I recommend that:
(a) you approve the 303 Committee's judgment that the probable effectiveness of mounting a CIA paramilitary effort against the NVN regulars in Cambodia would not be worth the expense, and
(b) that as diplomatic relationships develop with Cambodia, I monitor those diplomatic and CIA steps which can be taken in an ef-fort to eliminate or reduce the arms traffic from Cambodia to the com-munist forces in South Vietnam.
4 In a memorandum of February 26 entitled, "CIA's Potential for Covert Support to Possible United States Government Diplomatic Efforts to Reduce the Movement of Arms and Ammunition Through Cambodia to Communist Forces in South Vietnam." (National Archives, Nixon Presidential Materials, NSC Files, Box 505, Country Files, Far East, Cambodia, Vol. I, 8-69)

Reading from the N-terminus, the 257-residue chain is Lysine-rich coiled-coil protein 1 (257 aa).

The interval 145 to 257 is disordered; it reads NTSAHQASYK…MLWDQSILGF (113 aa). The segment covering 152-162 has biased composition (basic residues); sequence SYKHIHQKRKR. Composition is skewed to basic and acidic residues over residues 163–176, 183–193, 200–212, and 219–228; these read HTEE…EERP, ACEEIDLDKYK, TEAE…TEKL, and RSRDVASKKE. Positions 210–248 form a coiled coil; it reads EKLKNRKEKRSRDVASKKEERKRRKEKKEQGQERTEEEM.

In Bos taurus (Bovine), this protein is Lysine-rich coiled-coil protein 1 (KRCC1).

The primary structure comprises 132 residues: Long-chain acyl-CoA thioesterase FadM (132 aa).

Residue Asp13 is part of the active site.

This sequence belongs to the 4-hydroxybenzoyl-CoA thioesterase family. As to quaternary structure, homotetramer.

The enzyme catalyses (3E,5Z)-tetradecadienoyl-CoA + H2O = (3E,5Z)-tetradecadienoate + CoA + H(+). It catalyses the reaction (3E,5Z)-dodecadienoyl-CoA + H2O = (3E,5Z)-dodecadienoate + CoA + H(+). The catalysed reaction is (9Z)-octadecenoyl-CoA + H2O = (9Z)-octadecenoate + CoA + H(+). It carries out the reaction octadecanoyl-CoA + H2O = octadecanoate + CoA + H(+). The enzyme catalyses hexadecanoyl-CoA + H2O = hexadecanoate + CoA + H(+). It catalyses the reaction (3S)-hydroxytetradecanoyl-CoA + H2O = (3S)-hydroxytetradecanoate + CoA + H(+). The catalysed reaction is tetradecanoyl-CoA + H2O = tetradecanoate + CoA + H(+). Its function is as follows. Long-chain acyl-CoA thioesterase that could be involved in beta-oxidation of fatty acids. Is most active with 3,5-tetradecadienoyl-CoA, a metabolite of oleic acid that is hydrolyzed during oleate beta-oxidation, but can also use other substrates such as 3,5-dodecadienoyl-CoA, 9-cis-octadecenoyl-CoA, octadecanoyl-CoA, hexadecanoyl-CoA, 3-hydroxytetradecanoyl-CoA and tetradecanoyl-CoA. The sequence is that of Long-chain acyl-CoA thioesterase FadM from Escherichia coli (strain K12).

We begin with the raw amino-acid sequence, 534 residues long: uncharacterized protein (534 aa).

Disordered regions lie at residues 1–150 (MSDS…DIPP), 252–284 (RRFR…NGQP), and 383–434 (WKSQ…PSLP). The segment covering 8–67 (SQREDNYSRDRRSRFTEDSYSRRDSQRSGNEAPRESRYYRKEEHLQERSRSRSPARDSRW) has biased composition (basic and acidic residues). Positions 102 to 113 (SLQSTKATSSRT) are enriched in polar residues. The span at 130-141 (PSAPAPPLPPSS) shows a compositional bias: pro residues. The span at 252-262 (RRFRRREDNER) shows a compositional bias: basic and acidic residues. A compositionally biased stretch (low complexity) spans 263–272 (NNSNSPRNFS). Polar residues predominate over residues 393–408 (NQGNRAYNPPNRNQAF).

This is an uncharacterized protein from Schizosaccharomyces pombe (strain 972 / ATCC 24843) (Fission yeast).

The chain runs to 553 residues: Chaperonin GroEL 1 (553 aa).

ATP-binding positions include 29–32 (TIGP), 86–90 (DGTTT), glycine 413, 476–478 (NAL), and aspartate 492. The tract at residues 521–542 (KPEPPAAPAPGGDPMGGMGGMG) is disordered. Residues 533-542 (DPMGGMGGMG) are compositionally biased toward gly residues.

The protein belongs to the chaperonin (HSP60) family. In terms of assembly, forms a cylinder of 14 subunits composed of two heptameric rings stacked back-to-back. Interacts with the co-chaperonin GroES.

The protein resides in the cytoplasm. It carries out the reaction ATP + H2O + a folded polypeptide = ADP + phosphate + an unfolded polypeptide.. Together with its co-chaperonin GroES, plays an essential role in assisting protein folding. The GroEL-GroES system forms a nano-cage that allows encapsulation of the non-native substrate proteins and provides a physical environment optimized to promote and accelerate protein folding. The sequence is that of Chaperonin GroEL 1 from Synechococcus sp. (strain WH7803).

5 There is no indication on the memorandum of a Nixon decision. At its March 13 meeting, the 303 Committee agreed to recommend to the President that CIA should not undertake covert harassment missions against North Vietnam in Cambodia because of high costs versus low returns. The Chairman of the Committee, Kissinger, passed on a request from Nixon that Helms and CIA explore methods-either through bribery or corruption of the right people in Cambodia-to prevent arms and supplies passing through Cambodia to the enemy in South Vietnam. Helms responded that CIA had al-ready studied the question and determined that gaining access to the right people was a major problem and that arms traffickers were making so much profit that U.s. bribery attempts would be inadequate. (Minutes of the March 11th 303 Committee, March 13; Department of State, INR/IL Historical Files, 303/40 Committee Meetings, 2/16/68-1/20/70, March 13, 1969) For the President's decision, see footnote 2, Docu-ment 47.